Scotland’s biggest industrial recruitment agency, Brightwork, has announced an open-ended extension to its partnership with Migrant Help, the UK-wide charity dedicated to assisting victims rescued human trafficking.
Based in Glasgow, Edinburgh and Elgin, Brightwork originally joined up with Migrant Help last year with a commitment to help victims of modern slavery find genuine employment. Since then, Brightwork has provided assistance to a number of Migrant Help clients.
Shan Saba, a director at Brightwork, said that initial period was a big learning curve as both organisations began to identify the most common obstacles to securing work for those coming out of the human trafficking network.
These can include personal issues such as drug or alcohol abuse, which in some cases is what allows people to fall into modern slavery in the first place. There are also frequently barriers to providing vouching and references, as most have not been legally employed for many years.
“Some of their clients face major challenges,” said Shan. “Many of them do not have straight-forward backgrounds.”
In addition, many Migrant Help clients are not EU citizens, so have no automatic right to work in the UK.
“You have to determine whether they want to stay or go home, and if they want to stay, they then go into the asylum process. From there, they may then get leave to remain in the UK, after which they can move into employment.
“What we are working towards now is to identify these barriers earlier, so we can more efficiently deal with these challenges and give these people the opportunity for a brighter future.”
Migrant Help’s Deputy Director of National Operations Rabiya Ravat said:
“Being self-sufficient and able to support themselves and their families plays a major role in our clients’ journey of recovery. That is why partnerships like this are crucial for us and for the survivors of human trafficking.”
Migrant Help is the largest provider of support services to victims of human trafficking in Scotland and offers safe accommodation, advice and guidance aimed at helping survivors in their recovery and preventing re-trafficking.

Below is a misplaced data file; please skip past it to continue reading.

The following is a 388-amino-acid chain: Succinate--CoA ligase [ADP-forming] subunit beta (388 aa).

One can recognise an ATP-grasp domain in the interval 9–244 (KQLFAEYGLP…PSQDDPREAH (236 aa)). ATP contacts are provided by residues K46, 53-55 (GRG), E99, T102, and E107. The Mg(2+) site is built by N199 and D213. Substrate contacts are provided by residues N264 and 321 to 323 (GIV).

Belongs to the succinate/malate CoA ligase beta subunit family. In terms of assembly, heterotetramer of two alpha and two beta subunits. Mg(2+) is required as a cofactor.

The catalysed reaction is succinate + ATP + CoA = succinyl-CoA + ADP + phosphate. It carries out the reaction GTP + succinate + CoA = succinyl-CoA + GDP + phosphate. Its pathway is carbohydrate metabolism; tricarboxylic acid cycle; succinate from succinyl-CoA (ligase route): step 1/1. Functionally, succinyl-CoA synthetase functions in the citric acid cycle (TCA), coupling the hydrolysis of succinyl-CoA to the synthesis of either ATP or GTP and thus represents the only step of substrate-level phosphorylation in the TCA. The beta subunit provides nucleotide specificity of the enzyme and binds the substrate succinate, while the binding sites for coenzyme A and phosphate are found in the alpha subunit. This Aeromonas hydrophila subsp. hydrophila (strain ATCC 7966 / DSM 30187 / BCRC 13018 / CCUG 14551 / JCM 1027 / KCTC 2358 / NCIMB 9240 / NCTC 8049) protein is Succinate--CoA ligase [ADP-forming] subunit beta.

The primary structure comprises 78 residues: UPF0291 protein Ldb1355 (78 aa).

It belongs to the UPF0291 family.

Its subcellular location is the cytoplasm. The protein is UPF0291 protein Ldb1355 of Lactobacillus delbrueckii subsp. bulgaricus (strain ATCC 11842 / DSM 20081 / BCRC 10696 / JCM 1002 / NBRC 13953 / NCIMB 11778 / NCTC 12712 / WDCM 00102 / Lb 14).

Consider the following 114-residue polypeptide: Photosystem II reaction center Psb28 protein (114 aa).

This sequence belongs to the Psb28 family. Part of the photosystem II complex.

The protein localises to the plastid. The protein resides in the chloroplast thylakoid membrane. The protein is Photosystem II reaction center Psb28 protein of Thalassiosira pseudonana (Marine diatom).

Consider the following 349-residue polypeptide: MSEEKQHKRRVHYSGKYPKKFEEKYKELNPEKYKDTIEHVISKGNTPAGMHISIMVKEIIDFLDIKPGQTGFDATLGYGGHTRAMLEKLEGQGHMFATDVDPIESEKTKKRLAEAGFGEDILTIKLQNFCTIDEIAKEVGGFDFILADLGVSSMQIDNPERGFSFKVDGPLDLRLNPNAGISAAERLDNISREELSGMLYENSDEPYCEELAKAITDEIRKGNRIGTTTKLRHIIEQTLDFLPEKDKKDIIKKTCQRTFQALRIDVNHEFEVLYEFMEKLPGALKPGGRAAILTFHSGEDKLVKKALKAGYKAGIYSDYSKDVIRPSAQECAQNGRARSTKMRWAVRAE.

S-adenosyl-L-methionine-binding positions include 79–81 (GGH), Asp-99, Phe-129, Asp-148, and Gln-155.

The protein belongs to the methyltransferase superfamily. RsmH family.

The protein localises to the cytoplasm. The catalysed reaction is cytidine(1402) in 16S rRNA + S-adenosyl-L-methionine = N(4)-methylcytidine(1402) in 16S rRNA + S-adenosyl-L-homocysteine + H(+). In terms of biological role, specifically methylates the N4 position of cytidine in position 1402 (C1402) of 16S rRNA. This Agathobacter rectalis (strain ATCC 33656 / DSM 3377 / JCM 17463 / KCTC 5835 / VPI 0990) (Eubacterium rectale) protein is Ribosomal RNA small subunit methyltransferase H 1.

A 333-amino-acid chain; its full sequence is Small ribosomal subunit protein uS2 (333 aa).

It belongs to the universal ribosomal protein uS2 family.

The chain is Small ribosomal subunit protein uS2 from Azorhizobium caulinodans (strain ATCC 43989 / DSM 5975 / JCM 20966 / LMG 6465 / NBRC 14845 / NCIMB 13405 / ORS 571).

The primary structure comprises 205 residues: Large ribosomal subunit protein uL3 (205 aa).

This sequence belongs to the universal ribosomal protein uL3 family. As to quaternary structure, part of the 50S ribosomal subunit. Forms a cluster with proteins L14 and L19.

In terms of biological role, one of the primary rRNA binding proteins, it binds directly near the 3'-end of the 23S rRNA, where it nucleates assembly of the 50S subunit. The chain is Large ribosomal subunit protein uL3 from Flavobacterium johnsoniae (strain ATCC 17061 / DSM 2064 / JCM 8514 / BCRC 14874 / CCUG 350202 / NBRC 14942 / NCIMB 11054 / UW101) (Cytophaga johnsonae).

According to figures from the Scottish Government, 150 people across the country were identified as potential victims of human trafficking in 2016. That number jumped to 207 in 2017 and increased again in 2018 to 228.
Brightwork has entered into several partnerships to combat modern slavery, including the multi-stakeholder initiative Stronger Together and the Glasgow-based Bridges Programme. Earlier this year, the firm also started the group Scotland Against Modern Slavery, which aims to raises awareness of this brutal criminality within the business community.
The agency’s passion on this subject is driven by Shan, who got involved after attending a training course in 2017 organised by Stronger Together.
“I did the course purely for commercial reasons,” he said. “We are the major supplier of labour to the drinks industry in Scotland, and we made the decision that if we were to grow further, we needed to move into food production, which is a closely-related industry.
“You have to do the Stronger Together course if you are supplying staff in food production, so that’s what I did, but when I came away from it I was shocked to realise how easy it is for this to slip into any supply chain.”
Shan now sits on the corporate group that advises the Scottish Government on human trafficking. He believes the rising number of cases identified across the country is a combination of increased awareness of the problem, as well as a rise in this form of criminal activity.
“It is a mixture of both,” he says. “The Scottish Government has been very good about raising awareness, but I also think the criminality behind human trafficking is getting stronger.
“It involves less jail time than a major drugs conviction, so criminals see it as less risk for similar financial reward.”